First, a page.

Snorkel With an Elephant
Retirees, this one’s for you! At the Andaman Islands in the Indian Ocean, you can snorkel with a retired Asian elephant Rajan. Ragan, who is 60-some-odd years old, is one of the last remaining swimming elephants that were once used as a taxi service in the islands. Unable to rest despite being replaced by motor boats, the five-ton elephant can be seen swimming at 4 a.m. every morning (he hates the heat in the middle of the day).
Dive a Flooded Industrial Quarry
There’s ruin porn, and then there’s underwater ruin porn. Martha’ Quarry in Lebanon, Tennessee was the site of a working quarry that was immediately flooded when miners hit water, interring everything 60 feet deep. That includes a bridge, forest, a coach bus, pumphouses, a rock-crusher house, and a pickup truck. Oh, and make sure to get caught up on Hillbilly Handfishin’ because there are also lots of catfish, bluegill, sauger, and bass in the quarry.
Florida’s Underwater Cemetery
This gives a whole new meaning to a watery grave. Pay your respects to the departed off the coast of Florida, in a surreal underwater memorial site constructed to look like the Lost City of Atlantis. Hundreds of people have chosen to be cremated and have their remains mixed with cement and turned into concrete blocks that are specially deposited in the city by divers. The Neptune Memorial Reef was constructed as an art project, featuring bronzed lions guarding a gate into the watery grounds and soaring structures that are slowly being covered with coral. Families and visitors are welcome to dive the site and explore what has become the world’s largest man-made reef.
We already knew Florida was the capital of kitsch, but the Weeki Wachee Mermaid Show just outside Tampa takes it to a new level. The show, which takes place in a town with a population of four, is an underwater “mermaid” performance at the Newton Perry Underwater Theater. Performed daily, it features divers with attached fishtails performing signature songs like “We’ve Got the World By the Tail.” It was created by its founder Newton Perry in 1947, and the theater was built out of a natural 117-feet-deep spring along the Weeki Wachee River.
Built with an entirely clear ceiling 16 feet under the sea level, diners enjoy a full view of the blue ocean, surrounding coral gardens, and swarms of fish, eels, and stingrays.
Sleep Underwater in Zanzibar
If a private island with an underwater bedroom sounds like a scene from a horror movie to you, skip this one. For everyone else, the recently unveiled Manta Underwater Room in Zanzibar sounds like a dream come true. Marooned off the coast of the African island is a one-bedroom hotel room, with a luxurious underwater bedroom located 13 feet under the Indian Ocean’s surface. The rest of the room, featuring a lounge, deck, and rooftop terrace provides spectacular above-sea views to rival those of swimming fishes and octopus found down under.
Yea, OK, so Pompeii has movies with Jon Snow, songs, and millions of visitors—but is it under water?! No, that would be Baia, a popular Roman resort once described by Seneca the Younger as a “vortex of luxury” (sign me up). It not only has the requisite beautifully preserved floor mosaics, private rooms, statues, and theater required of any respectable Roman ruin, but also has the magnificent Tempio di Mercurio, which has a dome pierced by an oculus that predates the Pantheon.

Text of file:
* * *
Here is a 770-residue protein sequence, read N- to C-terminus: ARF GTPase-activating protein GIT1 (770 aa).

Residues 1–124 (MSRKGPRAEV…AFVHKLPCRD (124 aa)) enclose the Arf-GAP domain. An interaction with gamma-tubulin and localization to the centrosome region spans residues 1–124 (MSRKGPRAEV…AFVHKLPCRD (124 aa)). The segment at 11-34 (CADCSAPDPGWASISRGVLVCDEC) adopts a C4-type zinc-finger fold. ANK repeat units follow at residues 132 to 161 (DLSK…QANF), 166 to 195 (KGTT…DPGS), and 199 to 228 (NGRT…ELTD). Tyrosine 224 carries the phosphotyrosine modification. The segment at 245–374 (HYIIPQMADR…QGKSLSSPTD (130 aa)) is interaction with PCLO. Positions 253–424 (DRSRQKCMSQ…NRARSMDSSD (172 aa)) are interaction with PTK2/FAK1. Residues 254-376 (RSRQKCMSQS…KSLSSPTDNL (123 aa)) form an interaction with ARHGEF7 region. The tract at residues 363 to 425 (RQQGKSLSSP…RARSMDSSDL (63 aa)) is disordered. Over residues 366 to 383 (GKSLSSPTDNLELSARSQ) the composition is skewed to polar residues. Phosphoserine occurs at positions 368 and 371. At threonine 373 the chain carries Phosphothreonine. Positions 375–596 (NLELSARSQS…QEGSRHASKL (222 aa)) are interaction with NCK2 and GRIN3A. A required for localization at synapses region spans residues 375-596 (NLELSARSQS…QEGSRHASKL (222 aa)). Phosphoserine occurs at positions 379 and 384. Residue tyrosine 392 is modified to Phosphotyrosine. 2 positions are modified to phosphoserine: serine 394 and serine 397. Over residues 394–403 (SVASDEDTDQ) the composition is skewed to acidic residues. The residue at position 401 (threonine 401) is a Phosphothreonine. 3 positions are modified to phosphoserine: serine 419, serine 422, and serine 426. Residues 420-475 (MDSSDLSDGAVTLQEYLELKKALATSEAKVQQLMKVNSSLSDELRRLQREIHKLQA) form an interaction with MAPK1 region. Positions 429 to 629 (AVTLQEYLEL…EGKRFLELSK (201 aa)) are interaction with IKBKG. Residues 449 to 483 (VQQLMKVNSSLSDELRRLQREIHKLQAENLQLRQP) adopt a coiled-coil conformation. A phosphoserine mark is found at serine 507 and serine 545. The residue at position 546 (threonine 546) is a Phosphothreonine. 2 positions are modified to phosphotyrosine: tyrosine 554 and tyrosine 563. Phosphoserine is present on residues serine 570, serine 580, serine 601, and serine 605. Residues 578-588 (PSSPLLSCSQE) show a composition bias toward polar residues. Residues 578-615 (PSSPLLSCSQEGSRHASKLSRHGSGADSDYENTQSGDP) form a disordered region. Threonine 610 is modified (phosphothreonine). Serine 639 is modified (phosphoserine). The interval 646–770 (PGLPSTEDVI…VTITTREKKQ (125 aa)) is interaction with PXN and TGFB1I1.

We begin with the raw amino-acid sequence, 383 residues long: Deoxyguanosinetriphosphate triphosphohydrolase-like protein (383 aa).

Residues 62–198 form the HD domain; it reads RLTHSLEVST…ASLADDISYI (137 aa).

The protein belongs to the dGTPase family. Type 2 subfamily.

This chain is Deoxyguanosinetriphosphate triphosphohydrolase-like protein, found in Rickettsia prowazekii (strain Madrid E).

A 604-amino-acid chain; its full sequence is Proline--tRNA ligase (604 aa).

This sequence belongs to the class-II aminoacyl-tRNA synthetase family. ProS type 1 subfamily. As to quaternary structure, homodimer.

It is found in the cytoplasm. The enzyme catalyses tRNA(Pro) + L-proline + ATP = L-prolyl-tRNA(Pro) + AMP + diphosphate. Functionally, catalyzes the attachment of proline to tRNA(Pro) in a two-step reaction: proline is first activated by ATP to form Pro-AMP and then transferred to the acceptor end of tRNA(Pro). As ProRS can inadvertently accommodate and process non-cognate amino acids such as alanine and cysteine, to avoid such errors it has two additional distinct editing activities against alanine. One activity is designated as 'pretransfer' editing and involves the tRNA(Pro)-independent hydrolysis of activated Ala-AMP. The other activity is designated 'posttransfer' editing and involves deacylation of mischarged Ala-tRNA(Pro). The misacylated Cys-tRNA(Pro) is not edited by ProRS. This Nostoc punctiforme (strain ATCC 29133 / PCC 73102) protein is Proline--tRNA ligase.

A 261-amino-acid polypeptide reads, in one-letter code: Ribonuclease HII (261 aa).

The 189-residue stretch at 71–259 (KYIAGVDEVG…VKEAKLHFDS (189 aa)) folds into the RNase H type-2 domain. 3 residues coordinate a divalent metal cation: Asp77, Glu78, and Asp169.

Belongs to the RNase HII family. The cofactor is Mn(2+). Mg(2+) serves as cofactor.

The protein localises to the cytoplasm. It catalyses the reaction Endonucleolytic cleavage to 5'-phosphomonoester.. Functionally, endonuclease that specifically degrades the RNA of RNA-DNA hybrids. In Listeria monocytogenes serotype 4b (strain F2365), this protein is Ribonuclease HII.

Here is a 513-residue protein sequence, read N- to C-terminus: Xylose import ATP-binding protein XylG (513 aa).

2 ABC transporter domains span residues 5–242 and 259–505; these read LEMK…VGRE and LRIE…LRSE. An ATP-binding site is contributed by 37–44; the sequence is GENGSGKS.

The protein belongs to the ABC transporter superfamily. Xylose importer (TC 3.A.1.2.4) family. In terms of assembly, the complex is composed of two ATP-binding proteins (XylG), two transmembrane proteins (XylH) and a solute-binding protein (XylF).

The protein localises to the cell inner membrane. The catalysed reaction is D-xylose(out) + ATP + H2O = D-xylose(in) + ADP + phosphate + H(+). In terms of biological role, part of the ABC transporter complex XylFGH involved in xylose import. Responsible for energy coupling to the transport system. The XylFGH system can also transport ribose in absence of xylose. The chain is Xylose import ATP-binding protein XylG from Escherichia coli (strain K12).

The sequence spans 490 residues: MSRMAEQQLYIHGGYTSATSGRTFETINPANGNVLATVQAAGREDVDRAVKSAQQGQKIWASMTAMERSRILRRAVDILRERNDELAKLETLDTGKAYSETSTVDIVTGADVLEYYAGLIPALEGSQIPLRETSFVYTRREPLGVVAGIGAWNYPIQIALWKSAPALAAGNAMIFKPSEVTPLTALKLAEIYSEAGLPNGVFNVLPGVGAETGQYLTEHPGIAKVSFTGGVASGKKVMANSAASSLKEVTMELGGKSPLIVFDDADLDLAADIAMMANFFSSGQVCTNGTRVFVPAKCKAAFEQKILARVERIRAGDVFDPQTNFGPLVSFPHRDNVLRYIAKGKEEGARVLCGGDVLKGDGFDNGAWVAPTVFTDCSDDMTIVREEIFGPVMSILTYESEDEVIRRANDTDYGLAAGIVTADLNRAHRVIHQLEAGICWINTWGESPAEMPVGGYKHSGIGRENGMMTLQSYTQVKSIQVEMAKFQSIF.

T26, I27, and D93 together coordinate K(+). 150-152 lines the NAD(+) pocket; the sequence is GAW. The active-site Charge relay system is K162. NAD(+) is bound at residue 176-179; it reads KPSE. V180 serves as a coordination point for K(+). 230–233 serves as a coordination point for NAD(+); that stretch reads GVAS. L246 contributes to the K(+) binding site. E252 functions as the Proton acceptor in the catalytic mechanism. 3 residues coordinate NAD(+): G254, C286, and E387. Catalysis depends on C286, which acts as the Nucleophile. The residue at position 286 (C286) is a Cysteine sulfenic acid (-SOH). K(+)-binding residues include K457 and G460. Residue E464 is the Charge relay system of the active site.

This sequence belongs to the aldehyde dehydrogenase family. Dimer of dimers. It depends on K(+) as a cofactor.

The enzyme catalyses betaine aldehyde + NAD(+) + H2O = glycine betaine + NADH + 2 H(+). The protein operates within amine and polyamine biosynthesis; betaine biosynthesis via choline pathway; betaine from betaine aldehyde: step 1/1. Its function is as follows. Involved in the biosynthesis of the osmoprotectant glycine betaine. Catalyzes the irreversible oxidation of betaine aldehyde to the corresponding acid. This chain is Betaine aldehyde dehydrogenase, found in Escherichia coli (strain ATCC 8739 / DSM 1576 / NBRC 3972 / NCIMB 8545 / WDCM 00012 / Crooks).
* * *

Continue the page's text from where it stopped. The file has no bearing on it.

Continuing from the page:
Australia’s Cage of Death
Do you miss Fear Factor? Do you REALLY miss Fear Factor? Well then hop on a plane to the Land Down Under because at the Crocosaurus Cove in Darwin City, Australia, you might just get some sense scared into you. Essentially, you, and if you want, one friend, are put into a glass cylinder which is then lowered into the water full of five-meter-plus-long crocodiles. Oh, and one time the “Cage of Death” broke with two people inside.
Grenada’s Snorkel Sculpture Park
You won’t be snacking on wine and crackers at this gallery—you’ll be sucking in oxygen from the tank on your back. Off the coast of Grenada, the Molinere Underwater Sculpture Park allows snorkeling art patrons to take their viewing beneath the sea. Crafted by sculptor Jason deCaires Taylor, there are 65 cement sculptures anchored to the seafloor and scattered through the bay. The surreal figures are wrapped in a circle holding hands, or typing away at a typewriter, but this art isn’t stagnant—they’re slowly becoming a sanctuary for coral and fish.
Dine with Fishes in the Maldives
Reservations might be tight in this 14-seater restaurant, but the view is worth it. In 2005, the Ithaa Undersea Restaurant in the Maldives became the world’s first underwater restaurant. Built with an entirely clear ceiling 16 feet under the sea level, diners enjoy a full view of the blue ocean, surrounding coral gardens, and swarms of fish, eels, and stingrays that float through. The restaurant is part of the Conrad Rangali Resort, which spans two private islands in the Maldives. This fine dining may be under the sea, but it has rules: smart dress and no children allowed at dinner. Honeymooners, this romance can’t be beat.
Stroll the Ocean Floor in Mauritius
Non-swimmers still curious to check out what’s beneath the deep blue sea will like the opportunity to get their sea legs with this tour in Mauritius. Don an astronaut helmet-like apparatus, strap yourself into a weighed belt, and descend to the bottom of the ocean floor for a stroll. Meant for those without diving experience, this “undersea walk,” will guide you on a short tour of the coral reef and its inhabitants. Thankfully, no one will be judging your unfashionable headwear under water.